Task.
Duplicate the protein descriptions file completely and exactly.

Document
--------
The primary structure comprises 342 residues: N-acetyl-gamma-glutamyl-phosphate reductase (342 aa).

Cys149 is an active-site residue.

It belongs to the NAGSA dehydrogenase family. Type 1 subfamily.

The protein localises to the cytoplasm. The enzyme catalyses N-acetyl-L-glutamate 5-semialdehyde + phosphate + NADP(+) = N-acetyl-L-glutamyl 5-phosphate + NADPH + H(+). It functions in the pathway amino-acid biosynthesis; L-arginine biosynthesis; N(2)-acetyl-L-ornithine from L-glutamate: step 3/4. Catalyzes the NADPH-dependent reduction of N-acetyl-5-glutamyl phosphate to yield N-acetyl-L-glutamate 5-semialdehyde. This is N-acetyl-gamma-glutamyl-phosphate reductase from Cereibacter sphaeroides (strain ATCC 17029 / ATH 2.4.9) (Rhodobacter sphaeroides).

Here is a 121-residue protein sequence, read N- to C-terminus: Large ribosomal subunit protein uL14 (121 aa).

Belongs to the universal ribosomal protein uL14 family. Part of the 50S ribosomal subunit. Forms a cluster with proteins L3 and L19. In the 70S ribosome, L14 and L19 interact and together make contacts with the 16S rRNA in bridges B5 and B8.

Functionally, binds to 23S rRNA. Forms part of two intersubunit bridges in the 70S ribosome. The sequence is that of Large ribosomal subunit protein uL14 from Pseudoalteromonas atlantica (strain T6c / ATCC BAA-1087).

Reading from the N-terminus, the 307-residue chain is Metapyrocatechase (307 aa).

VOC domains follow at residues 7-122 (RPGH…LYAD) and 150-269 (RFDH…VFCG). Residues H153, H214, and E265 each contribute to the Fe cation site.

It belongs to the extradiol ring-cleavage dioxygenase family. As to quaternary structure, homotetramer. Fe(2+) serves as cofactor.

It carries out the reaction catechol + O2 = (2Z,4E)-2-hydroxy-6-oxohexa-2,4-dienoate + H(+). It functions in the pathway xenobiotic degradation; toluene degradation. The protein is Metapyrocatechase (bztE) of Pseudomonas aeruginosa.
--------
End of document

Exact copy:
The primary structure comprises 342 residues: N-acetyl-gamma-glutamyl-phosphate reductase (342 aa).

Cys149 is an active-site residue.

It belongs to the NAGSA dehydrogenase family. Type 1 subfamily.

The protein localises to the cytoplasm. The enzyme catalyses N-acetyl-L-glutamate 5-semialdehyde + phosphate + NADP(+) = N-acetyl-L-glutamyl 5-phosphate + NADPH + H(+). It functions in the pathway amino-acid biosynthesis; L-arginine biosynthesis; N(2)-acetyl-L-ornithine from L-glutamate: step 3/4. Catalyzes the NADPH-dependent reduction of N-acetyl-5-glutamyl phosphate to yield N-acetyl-L-glutamate 5-semialdehyde. This is N-acetyl-gamma-glutamyl-phosphate reductase from Cereibacter sphaeroides (strain ATCC 17029 / ATH 2.4.9) (Rhodobacter sphaeroides).

Here is a 121-residue protein sequence, read N- to C-terminus: Large ribosomal subunit protein uL14 (121 aa).

Belongs to the universal ribosomal protein uL14 family. Part of the 50S ribosomal subunit. Forms a cluster with proteins L3 and L19. In the 70S ribosome, L14 and L19 interact and together make contacts with the 16S rRNA in bridges B5 and B8.

Functionally, binds to 23S rRNA. Forms part of two intersubunit bridges in the 70S ribosome. The sequence is that of Large ribosomal subunit protein uL14 from Pseudoalteromonas atlantica (strain T6c / ATCC BAA-1087).

Reading from the N-terminus, the 307-residue chain is Metapyrocatechase (307 aa).

VOC domains follow at residues 7-122 (RPGH…LYAD) and 150-269 (RFDH…VFCG). Residues H153, H214, and E265 each contribute to the Fe cation site.

It belongs to the extradiol ring-cleavage dioxygenase family. As to quaternary structure, homotetramer. Fe(2+) serves as cofactor.

It carries out the reaction catechol + O2 = (2Z,4E)-2-hydroxy-6-oxohexa-2,4-dienoate + H(+). It functions in the pathway xenobiotic degradation; toluene degradation. The protein is Metapyrocatechase (bztE) of Pseudomonas aeruginosa.